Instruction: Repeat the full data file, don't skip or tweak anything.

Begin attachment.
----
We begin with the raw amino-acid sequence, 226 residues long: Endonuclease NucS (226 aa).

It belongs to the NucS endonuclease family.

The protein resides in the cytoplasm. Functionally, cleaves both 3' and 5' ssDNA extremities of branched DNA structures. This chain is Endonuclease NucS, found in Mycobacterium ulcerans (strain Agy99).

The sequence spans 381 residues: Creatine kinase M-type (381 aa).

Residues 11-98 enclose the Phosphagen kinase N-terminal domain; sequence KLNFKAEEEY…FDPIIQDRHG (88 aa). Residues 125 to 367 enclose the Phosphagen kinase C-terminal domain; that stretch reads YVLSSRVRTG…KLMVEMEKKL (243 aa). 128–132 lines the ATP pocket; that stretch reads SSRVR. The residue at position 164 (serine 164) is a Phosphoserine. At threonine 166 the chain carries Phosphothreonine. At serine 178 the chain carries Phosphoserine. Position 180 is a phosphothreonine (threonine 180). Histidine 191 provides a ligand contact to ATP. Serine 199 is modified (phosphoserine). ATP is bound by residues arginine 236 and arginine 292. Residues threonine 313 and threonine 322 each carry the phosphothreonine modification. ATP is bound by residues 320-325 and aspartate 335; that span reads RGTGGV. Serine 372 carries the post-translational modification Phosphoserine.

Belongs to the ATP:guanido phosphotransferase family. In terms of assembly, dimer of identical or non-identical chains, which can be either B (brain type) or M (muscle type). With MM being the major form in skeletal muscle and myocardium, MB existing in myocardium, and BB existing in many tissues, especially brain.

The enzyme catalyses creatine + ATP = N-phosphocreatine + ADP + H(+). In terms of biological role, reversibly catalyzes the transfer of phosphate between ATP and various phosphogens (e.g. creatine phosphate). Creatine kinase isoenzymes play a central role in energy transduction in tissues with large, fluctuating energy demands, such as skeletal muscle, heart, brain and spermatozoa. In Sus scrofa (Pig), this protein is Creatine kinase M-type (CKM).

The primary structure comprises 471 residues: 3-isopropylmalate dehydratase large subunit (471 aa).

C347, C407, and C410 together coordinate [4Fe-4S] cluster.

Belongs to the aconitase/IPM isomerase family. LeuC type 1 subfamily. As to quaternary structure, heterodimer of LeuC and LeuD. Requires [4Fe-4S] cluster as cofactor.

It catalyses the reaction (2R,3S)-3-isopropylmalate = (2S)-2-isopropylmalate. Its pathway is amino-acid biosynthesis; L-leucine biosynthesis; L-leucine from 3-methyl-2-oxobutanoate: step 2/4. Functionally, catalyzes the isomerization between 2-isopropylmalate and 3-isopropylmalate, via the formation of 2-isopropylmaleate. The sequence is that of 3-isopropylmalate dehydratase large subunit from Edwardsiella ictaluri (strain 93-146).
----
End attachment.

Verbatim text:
We begin with the raw amino-acid sequence, 226 residues long: Endonuclease NucS (226 aa).

It belongs to the NucS endonuclease family.

The protein resides in the cytoplasm. Functionally, cleaves both 3' and 5' ssDNA extremities of branched DNA structures. This chain is Endonuclease NucS, found in Mycobacterium ulcerans (strain Agy99).

The sequence spans 381 residues: Creatine kinase M-type (381 aa).

Residues 11-98 enclose the Phosphagen kinase N-terminal domain; sequence KLNFKAEEEY…FDPIIQDRHG (88 aa). Residues 125 to 367 enclose the Phosphagen kinase C-terminal domain; that stretch reads YVLSSRVRTG…KLMVEMEKKL (243 aa). 128–132 lines the ATP pocket; that stretch reads SSRVR. The residue at position 164 (serine 164) is a Phosphoserine. At threonine 166 the chain carries Phosphothreonine. At serine 178 the chain carries Phosphoserine. Position 180 is a phosphothreonine (threonine 180). Histidine 191 provides a ligand contact to ATP. Serine 199 is modified (phosphoserine). ATP is bound by residues arginine 236 and arginine 292. Residues threonine 313 and threonine 322 each carry the phosphothreonine modification. ATP is bound by residues 320-325 and aspartate 335; that span reads RGTGGV. Serine 372 carries the post-translational modification Phosphoserine.

Belongs to the ATP:guanido phosphotransferase family. In terms of assembly, dimer of identical or non-identical chains, which can be either B (brain type) or M (muscle type). With MM being the major form in skeletal muscle and myocardium, MB existing in myocardium, and BB existing in many tissues, especially brain.

The enzyme catalyses creatine + ATP = N-phosphocreatine + ADP + H(+). In terms of biological role, reversibly catalyzes the transfer of phosphate between ATP and various phosphogens (e.g. creatine phosphate). Creatine kinase isoenzymes play a central role in energy transduction in tissues with large, fluctuating energy demands, such as skeletal muscle, heart, brain and spermatozoa. In Sus scrofa (Pig), this protein is Creatine kinase M-type (CKM).

The primary structure comprises 471 residues: 3-isopropylmalate dehydratase large subunit (471 aa).

C347, C407, and C410 together coordinate [4Fe-4S] cluster.

Belongs to the aconitase/IPM isomerase family. LeuC type 1 subfamily. As to quaternary structure, heterodimer of LeuC and LeuD. Requires [4Fe-4S] cluster as cofactor.

It catalyses the reaction (2R,3S)-3-isopropylmalate = (2S)-2-isopropylmalate. Its pathway is amino-acid biosynthesis; L-leucine biosynthesis; L-leucine from 3-methyl-2-oxobutanoate: step 2/4. Functionally, catalyzes the isomerization between 2-isopropylmalate and 3-isopropylmalate, via the formation of 2-isopropylmaleate. The sequence is that of 3-isopropylmalate dehydratase large subunit from Edwardsiella ictaluri (strain 93-146).